Again, the creation of a PLA base in Kiribati has not been announced and both Beijing and Tarawa emphatically deny any plans for the militarization of the islands. A lot can change in ten years, however, and in 2011 there were no plans for a PLA base in Djibouti. Many Western analysts fear that PLA bases could also one day appear somewhere in the increasingly-aligned-with-Beijing PICs, and given the disastrous strategic implications, they are right to worry.
The defining feature of strategic competition between the United States and the PRC is the struggle for economic spheres of influence leveraged into political advantage. Under the umbrella of the BRI, the PRC is expanding its influence eastward across the Pacific Ocean encroaching upon the US sphere and raising fears of increased threat to US states and sovereign territories. The United States and its allies and partners are clearly losing influence with the PICs, but merely having goals such as “strengthening relationships,” “seek[ing] to be an indispensable partner,” and “partner[ing] to build resilience” are inadequate. More specific actions are needed.
Renewing the US COFAs with the FSM, Palau, and the RMI is an important first step. Yes, the smaller countries are in a strong negotiating position to exact a hefty price, but the alternative to COFA renewal is to push the countries further into the PRC’s sphere of influence and cede a geostrategic position. Failure to renew the COFAs may also result in the RMI and Palau switching diplomatic recognition from Taiwan to the PRC as the loss of US financial support will force an economic partnership elsewhere.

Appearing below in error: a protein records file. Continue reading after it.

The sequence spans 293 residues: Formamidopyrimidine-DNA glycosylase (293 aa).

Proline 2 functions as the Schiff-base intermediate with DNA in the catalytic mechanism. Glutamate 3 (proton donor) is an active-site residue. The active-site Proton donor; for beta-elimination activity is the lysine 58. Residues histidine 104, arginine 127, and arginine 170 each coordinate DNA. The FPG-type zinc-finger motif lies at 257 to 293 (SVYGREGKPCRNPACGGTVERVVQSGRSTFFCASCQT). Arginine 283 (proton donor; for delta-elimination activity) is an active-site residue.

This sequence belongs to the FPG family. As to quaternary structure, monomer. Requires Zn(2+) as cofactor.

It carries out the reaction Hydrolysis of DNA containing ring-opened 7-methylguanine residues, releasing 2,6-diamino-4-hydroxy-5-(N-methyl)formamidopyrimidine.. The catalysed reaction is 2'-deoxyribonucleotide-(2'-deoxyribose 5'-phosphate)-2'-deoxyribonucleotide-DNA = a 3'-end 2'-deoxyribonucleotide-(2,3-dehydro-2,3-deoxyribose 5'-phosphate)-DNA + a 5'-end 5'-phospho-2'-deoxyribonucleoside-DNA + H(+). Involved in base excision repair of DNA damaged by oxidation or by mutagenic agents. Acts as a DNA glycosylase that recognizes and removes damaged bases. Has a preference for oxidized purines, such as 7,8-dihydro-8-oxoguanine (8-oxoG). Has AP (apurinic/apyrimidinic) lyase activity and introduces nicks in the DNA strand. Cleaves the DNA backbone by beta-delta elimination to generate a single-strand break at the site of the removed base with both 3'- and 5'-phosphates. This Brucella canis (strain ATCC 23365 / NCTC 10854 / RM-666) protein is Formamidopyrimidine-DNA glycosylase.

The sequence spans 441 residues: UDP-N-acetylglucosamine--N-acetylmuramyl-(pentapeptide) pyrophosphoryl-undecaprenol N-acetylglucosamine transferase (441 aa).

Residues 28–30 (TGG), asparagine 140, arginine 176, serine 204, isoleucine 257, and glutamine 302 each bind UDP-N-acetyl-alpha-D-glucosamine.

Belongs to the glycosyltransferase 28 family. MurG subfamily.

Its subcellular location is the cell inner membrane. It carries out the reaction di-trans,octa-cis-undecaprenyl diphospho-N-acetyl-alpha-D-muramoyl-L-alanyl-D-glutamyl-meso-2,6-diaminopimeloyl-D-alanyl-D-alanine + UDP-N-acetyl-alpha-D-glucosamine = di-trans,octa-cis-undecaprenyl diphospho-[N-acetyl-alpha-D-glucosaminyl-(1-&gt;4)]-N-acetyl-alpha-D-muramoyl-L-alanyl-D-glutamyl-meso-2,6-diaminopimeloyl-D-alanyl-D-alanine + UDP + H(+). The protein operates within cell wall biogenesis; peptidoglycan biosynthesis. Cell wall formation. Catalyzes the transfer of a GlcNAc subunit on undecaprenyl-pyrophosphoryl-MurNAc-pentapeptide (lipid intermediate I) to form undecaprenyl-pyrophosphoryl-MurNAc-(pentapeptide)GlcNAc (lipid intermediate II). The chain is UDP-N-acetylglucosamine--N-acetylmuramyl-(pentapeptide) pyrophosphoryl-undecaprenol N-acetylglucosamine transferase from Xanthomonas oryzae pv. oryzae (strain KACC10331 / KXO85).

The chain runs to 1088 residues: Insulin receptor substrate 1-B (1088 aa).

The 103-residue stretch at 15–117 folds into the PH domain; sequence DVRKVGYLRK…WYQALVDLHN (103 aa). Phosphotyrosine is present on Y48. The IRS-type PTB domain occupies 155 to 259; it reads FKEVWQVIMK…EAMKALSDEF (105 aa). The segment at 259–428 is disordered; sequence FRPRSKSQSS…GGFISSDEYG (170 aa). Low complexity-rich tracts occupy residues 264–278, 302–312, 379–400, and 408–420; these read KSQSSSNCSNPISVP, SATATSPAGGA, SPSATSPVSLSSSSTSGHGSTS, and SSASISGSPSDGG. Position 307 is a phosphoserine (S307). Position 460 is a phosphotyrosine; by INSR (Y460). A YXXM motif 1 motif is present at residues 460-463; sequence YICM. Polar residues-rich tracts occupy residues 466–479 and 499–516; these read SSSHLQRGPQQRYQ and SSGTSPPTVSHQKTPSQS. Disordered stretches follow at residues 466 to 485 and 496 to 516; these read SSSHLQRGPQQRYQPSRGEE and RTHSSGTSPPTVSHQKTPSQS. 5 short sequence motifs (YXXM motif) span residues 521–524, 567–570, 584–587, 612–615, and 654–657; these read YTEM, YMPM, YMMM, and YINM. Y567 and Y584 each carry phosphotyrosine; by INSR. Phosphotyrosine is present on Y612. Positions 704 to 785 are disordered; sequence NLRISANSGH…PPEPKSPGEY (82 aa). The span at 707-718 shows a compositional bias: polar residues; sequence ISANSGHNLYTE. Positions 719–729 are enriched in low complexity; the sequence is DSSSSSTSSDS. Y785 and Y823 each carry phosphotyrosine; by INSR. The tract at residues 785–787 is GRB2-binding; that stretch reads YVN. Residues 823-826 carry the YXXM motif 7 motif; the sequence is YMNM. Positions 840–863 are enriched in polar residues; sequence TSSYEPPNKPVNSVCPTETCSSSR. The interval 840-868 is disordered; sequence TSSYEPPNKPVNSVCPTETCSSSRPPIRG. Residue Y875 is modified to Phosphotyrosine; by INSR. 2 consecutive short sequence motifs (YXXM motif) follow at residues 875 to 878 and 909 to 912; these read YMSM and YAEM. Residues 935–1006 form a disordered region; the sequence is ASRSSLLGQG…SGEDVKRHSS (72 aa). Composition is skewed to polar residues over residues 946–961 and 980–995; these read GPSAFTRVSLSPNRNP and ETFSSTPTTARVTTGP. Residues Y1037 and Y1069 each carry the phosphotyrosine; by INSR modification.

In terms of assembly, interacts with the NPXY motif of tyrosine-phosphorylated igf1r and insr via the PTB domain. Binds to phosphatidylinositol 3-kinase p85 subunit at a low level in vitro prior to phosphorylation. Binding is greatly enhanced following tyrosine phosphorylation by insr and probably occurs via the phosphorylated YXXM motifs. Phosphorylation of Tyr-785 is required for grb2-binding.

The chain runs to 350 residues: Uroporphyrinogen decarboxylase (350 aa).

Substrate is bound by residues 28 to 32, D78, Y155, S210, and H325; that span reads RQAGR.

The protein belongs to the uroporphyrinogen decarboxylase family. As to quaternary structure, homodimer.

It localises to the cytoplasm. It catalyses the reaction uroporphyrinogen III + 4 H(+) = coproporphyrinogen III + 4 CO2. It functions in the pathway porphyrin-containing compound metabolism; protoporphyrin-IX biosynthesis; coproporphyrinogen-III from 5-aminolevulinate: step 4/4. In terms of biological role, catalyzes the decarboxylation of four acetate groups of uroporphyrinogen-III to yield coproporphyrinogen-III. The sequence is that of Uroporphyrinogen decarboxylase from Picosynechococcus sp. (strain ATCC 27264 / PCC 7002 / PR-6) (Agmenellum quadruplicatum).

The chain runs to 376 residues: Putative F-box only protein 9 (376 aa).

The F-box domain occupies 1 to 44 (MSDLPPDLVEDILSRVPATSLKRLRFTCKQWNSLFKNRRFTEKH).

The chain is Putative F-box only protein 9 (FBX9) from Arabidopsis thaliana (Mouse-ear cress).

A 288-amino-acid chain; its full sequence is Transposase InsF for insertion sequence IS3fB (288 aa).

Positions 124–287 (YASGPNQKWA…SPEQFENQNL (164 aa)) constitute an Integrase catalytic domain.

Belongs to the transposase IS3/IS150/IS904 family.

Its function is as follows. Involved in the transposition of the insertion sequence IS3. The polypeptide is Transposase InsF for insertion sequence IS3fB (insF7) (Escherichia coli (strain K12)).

More broadly, the PICs do not want to be pawns in the strategic competition between the United States and the PRC, but rather are looking to leverage their position to gain outside assistance to combat the existential threat of climate change. The United States needs to interact with the PICs in such a way that recognizes their need on the front lines of climate change and welcomes their partnership in maintaining a “Free and Open Indo-Pacific.” Moreover, like Kiribati, the PICs can be considered part of the Global South, and the West needs to cultivate rapport to break the narrative that the PRC has more in common with the PICs than the West. Acknowledging the history of Western colonialism and building toward a common future based on shared values will help to keep the PICs ideologically aligned where purely economic interests may not.